Just recently, I came across a list of my NY resolutions from a year or two ago, and it was fun to see how many I’d accomplished (around half, not bad). So, this year I’ll make a couple of techie predictions, and add on some geek resolutions too.
Here’s what I’d like to see in the tech space for 2014:
- Ubuntu Mobile goes stable, and a number of Chinese device manufacturers start testing their hardware on Ubuntu as well as Android. The increased processing power available on tablet devices these days will mean that for lightweight tasks (web browsing, sending an email, checking the diary) the tablet can semi-replace both the desktop and the laptop, even if users usually plug it into a HD monitor at home.
- There are a number of laptops emerging supplied with F/OSS BIOS systems, which is a positive step for software freedom. However, the ones I’ve seen are of relatively old specification – hopefully we’ll start to see the likes of Coreboot being applied to high-end Linux machines, like the Dell XPS 13 or the Darter Ultrathin.
- The general availability of decent laptops with Linux pre-installed (or at least without an operating system) is woeful at present. The makers of the Darter are bucking that trend, but don’t have much in the way of worldwide distribution. So, 2014 would be a great year for hardware manufacturers to start releasing some Linux-tested laptops – and for those with touch-screens, they can make Ubuntu Touch their default distro.
- I am rather hoping that virtualisation will start coming into the mainstream, even if it is transparently integrated into the OS environment. Rather than running a browser on a desktop, users run a browser on a virtual machine on a desktop. The VM is cloned every day, in the background. Then, if a virus is downloaded and starts sending spam, the user just shuts down the VM, destroys it, and restores one from the day before. Data is kept on a “network drive” on the host machine, and so is not at risk of being wound back.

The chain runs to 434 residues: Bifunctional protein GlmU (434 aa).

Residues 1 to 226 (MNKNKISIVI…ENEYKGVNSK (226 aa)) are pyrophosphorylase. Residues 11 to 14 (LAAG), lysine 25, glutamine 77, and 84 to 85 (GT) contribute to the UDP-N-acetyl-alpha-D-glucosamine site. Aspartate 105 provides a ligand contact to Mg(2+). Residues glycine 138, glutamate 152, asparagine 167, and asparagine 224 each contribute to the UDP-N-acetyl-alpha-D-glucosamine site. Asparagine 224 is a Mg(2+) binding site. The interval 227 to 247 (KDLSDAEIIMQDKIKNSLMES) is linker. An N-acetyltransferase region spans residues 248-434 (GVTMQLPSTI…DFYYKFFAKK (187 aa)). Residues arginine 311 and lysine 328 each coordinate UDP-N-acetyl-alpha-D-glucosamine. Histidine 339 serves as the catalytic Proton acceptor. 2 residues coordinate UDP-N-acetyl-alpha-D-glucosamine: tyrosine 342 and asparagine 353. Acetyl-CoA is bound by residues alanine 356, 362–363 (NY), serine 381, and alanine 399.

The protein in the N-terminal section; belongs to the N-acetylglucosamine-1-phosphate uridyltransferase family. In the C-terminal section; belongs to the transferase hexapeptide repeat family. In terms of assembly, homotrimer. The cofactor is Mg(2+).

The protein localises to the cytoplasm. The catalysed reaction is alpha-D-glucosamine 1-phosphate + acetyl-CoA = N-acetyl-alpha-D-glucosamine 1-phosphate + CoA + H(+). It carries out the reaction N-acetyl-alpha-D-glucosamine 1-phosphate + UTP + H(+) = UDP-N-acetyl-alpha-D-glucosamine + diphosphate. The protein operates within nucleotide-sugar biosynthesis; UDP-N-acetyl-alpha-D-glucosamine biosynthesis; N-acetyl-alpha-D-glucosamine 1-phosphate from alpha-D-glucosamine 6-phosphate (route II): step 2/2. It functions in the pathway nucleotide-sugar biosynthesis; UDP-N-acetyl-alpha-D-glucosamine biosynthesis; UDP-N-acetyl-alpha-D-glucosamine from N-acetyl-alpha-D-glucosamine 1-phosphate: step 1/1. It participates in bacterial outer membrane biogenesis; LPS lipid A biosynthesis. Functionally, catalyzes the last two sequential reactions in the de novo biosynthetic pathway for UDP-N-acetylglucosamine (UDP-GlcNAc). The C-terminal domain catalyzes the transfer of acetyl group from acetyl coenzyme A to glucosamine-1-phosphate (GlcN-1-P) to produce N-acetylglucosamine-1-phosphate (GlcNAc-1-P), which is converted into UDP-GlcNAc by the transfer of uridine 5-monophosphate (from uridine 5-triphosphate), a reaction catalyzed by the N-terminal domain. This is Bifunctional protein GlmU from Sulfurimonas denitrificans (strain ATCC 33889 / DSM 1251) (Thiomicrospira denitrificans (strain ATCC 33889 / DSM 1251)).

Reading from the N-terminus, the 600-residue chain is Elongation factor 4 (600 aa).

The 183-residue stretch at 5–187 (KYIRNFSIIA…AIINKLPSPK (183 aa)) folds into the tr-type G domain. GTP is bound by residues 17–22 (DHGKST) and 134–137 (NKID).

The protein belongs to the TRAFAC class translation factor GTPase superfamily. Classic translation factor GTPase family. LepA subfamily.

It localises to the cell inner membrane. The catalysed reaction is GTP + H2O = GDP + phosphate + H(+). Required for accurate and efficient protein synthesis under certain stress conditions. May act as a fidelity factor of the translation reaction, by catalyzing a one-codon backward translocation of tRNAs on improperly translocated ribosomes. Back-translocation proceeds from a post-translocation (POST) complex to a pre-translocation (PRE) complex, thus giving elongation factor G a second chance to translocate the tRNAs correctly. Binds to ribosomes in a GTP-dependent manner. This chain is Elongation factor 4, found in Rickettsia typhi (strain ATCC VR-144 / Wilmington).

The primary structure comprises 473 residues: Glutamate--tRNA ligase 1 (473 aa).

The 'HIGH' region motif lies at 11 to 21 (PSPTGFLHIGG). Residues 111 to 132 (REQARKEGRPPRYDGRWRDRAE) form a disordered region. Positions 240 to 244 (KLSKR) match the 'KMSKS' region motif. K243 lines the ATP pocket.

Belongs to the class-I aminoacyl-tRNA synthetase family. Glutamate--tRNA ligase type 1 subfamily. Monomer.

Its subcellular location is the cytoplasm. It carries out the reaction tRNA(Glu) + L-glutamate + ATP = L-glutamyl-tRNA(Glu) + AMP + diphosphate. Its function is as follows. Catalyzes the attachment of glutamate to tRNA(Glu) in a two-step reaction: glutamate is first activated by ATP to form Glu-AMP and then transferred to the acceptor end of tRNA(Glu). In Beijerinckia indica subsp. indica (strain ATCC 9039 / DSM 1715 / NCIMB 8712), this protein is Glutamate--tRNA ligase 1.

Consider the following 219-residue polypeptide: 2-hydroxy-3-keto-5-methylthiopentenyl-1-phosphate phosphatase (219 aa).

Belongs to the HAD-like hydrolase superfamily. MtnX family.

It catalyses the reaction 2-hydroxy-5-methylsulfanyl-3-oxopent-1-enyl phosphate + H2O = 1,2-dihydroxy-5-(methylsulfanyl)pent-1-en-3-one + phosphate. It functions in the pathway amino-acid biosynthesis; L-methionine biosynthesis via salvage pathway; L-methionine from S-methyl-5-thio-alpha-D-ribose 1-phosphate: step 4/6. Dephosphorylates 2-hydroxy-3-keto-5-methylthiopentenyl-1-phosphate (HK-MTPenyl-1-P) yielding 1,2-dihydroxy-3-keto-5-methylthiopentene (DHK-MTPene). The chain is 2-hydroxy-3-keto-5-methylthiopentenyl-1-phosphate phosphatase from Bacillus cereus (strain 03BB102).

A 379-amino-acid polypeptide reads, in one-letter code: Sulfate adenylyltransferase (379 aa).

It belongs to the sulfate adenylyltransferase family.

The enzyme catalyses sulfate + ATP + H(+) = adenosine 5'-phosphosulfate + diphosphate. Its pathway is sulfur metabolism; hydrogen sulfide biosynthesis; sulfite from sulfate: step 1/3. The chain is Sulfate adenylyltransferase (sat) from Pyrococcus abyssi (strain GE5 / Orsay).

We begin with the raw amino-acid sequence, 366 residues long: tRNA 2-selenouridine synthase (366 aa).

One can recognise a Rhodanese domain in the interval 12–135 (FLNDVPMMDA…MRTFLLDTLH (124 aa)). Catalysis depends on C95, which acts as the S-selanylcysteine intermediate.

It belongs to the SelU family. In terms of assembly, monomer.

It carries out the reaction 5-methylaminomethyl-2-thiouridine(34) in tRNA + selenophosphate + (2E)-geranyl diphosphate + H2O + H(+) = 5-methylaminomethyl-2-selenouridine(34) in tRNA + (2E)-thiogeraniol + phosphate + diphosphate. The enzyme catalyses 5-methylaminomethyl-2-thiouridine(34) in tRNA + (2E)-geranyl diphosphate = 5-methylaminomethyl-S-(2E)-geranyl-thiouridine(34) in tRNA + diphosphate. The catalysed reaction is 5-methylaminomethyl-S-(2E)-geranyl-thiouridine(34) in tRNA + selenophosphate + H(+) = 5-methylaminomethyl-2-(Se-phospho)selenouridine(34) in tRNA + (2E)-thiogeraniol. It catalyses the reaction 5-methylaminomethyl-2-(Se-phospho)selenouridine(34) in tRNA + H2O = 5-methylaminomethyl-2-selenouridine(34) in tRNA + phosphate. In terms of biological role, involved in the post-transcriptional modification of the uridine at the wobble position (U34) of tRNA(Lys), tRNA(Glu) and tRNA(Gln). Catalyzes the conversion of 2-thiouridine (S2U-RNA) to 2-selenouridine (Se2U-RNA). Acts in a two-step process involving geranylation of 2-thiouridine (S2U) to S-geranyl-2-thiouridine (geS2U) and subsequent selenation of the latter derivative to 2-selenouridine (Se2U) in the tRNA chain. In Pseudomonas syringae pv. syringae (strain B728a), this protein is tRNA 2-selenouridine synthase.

- In a similar way, it would be great to see system build tools, like Vagrant, for ordinary computing environments. All operating systems tend to get “tired” as the disks fill up, log files are not pared down, disks are not defragged, registry trees are not rebuilt, and so on. Coupled with the idea of working permanently in a VM, imagine if a user could press a button and their VM would be (re-)configured for them. All the user’s preferred system settings, applications, application settings etc, all re-build from a clean install – and quick enough to do once a fortnight!
So now to a couple of geek resolutions, to keep me on track:
- I’ll release a freely available PHP tutorial, build in around 70 commits, with background discussion and code diffs for each stage. This is intended to counter the dearth of good and up-to-date PHP tutorials available on the web, and to give people something to practice when the subject comes up on Stack Overflow. I suspect this endeavour is quite substantial – if each commit takes up at least a traditional printed A4 page (as it will do, with code changes) then I’m looking at a tutorial of 45-ish pages. Thankfully it won’t actually be printed!
- Next, I’ll get back to a scraper-based job website, currently in progress.
If I manage both of those before the year is out – and I really ought to – then I’ll add to this list.